Divorce can be rough, yet that does not mean your divorce will be bad for your children’s mental health. Each child is different, and each family is unique. Divorce could even be beneficial for your child if the current situation between you and your spouse involves a lot of conflicts.
Various studies have tried to assess the impact of divorce on children’s mental health. One suggested it might not be the marital status so much as the quality of the parents’ relationship that mattered. It found that children of parents who later divorced were already more likely to suffer depression, anxiety or behavioral issues than those whose parents stayed together — but the fractured household may have just accelerated problems already present.
Can you reduce the chance that divorce affects your child’s mental health?
Some children, like some adults, are naturally more prone to depression and anxiety than others. If your child is already prone to these issues, take extra care when you decide to divorce. Here are a few tips that you can use with all children:
- Limit conflicts: The more you and your spouse fight about your divorce, the worse it will be for your child. If you need to have heated discussions, find somewhere away from your child to hash things out.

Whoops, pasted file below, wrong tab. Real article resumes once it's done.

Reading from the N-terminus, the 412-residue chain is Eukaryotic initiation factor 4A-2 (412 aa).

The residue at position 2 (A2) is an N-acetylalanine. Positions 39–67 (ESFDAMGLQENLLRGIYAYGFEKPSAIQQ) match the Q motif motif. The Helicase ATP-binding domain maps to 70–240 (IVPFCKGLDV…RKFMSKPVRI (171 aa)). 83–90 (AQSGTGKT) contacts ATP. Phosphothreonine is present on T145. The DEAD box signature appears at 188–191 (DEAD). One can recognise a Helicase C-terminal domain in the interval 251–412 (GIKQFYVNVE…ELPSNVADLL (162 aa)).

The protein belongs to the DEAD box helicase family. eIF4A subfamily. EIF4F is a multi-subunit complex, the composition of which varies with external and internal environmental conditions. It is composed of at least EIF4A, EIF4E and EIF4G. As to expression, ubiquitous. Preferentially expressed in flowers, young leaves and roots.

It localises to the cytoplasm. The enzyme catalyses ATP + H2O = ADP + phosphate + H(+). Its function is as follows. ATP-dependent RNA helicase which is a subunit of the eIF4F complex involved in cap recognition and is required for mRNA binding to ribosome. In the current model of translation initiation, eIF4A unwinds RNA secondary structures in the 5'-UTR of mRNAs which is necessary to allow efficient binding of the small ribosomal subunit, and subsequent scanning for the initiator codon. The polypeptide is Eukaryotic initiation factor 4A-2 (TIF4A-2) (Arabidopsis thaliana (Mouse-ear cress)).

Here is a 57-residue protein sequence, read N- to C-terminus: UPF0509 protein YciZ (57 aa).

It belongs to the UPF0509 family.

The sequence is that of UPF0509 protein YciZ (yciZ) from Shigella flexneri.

- Limit changes: Divorce requires some change, yet you do not need to change absolutely everything in your child’s life. The more you disrupt their current routine, the more likely they will suffer. Starting a new life in another state may sound appealing, but having to make new friends or enter a new school is tough at the best of times for a child.
- Seek help if needed: Sending your child to a counselor or psychologist does not mean you have failed as a parent. Sometimes we all need a little outside help. Family therapy is also a possible goal, and it can help you and your ex become better co-parents.
As you move forward with your divorce, keeping your mind on your child’s needs can help you make the transition to their new life much easier for your child.